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  1. present participle of heave


heaving (comparative more heaving, superlative most heaving)

  1. (informal) Crowded with people.
    • 2006, Tim Downie, "Ride Report: Bealach-na-Ba", uk.rec.cycling [1]
      Kinlochewe was heaving with cyclists and their vehicles on Saturday morning but somehow, the organisers had found space for everyone and the main roads were kept clear.
    • 2006, "Krusty", "Krusty's Holiday", uk.rec.motorcycles, [2]
      The pool was heaving with screaming kids. By contrast the beach was virtually deserted, apart from the one day a cruise ship docked & a group of about 10 people appeared.
    • 2007, "Jamie", "Hyde Park Calling 2007", "classic rock magazine readers", [3]
      At this time it was pissing down and by the time Joe Satriani came on the tent was heaving with people just coming in to keep dry.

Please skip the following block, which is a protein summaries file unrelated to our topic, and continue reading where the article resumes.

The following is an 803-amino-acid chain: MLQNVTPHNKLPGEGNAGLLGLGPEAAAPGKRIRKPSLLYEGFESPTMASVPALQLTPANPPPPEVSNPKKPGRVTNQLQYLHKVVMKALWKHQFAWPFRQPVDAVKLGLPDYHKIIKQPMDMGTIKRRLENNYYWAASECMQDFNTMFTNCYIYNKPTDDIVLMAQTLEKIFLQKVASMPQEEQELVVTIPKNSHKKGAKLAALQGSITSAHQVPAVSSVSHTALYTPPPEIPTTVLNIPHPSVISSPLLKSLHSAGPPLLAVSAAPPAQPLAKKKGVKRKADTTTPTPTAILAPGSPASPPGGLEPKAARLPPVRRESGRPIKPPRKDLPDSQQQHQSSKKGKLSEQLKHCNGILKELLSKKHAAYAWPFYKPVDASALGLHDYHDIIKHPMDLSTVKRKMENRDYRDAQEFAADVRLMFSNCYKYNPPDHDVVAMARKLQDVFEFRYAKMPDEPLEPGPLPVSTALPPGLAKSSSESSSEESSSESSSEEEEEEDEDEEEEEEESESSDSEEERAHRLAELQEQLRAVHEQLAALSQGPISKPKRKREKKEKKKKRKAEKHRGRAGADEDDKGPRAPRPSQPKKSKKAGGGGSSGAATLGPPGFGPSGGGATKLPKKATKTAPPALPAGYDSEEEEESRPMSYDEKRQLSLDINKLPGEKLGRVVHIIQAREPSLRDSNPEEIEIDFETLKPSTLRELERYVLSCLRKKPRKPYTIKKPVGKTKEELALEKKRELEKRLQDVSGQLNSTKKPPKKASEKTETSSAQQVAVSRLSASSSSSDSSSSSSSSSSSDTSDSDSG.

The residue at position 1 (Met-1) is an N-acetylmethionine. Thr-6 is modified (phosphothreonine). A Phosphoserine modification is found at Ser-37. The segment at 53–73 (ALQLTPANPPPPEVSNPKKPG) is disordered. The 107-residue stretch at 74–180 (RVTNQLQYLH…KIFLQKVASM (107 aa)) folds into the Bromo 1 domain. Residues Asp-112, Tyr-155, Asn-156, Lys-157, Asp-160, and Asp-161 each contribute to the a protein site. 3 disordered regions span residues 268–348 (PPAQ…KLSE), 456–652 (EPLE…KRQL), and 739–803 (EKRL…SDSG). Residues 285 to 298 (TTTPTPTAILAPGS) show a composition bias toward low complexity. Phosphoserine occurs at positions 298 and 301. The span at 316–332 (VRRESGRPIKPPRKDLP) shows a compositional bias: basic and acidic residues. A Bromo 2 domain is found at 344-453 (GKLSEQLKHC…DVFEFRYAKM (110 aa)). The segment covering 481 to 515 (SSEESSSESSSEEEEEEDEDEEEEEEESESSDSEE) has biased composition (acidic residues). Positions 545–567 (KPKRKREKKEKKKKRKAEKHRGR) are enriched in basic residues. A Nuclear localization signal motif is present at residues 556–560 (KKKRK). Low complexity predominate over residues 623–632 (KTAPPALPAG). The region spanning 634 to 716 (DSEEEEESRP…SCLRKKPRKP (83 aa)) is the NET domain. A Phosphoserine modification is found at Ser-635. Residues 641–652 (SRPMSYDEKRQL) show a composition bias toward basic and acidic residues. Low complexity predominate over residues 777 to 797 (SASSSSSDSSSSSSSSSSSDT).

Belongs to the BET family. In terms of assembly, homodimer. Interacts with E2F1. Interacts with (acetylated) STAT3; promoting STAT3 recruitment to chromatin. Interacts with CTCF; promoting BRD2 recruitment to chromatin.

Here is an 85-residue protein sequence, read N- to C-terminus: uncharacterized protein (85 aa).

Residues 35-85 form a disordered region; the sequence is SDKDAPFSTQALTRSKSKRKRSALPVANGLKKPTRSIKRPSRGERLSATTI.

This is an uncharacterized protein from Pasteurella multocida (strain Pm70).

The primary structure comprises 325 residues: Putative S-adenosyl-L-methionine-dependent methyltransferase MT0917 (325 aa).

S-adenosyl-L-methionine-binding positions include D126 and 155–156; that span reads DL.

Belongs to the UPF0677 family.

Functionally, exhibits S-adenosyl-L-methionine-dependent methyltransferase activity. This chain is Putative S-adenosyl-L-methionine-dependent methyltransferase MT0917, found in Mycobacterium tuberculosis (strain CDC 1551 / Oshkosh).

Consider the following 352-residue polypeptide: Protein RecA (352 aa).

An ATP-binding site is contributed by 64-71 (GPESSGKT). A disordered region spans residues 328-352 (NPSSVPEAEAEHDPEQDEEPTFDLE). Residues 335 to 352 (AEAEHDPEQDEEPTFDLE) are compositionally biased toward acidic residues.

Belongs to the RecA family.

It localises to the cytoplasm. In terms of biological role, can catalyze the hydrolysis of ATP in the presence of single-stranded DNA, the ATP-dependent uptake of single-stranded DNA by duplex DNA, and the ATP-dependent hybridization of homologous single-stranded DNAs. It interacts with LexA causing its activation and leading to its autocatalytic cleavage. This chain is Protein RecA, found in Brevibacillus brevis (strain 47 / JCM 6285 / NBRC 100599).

• 2022 February 23, Paul Clifton, “A demand for family-friendly trains”, in RAIL, number 951, page 40:
      "You know what Paddington is like when it's absolutely heaving. There is nowhere for kids. You're holding their hands, you're holding the luggage, you're trying to move the pram, you're working out where to go. It really is quite stressful.


heaving (plural heavings)

  1. An occasion on which something heaves or is heaved.
    • 1884, Edgar Allan Poe, The Raven[4]:
      No swellings tell that winds may be Upon some far-off happier sea-- No heavings hint that winds have been On seas less hideously serene."
    • 1893, Thomas De Quincey, The Posthumous Works of Thomas De Quincey, Vol. II (2 vols)[5]:
      His throne rocked with subterraneous heavings.
    • 1895, Owen Wister, The Dragon of Wantley[6]:
      Then he set the jug down wrong side up, and remained glaring at it fixedly, while his chest rose and fell in deep heavings.

Related terms[edit]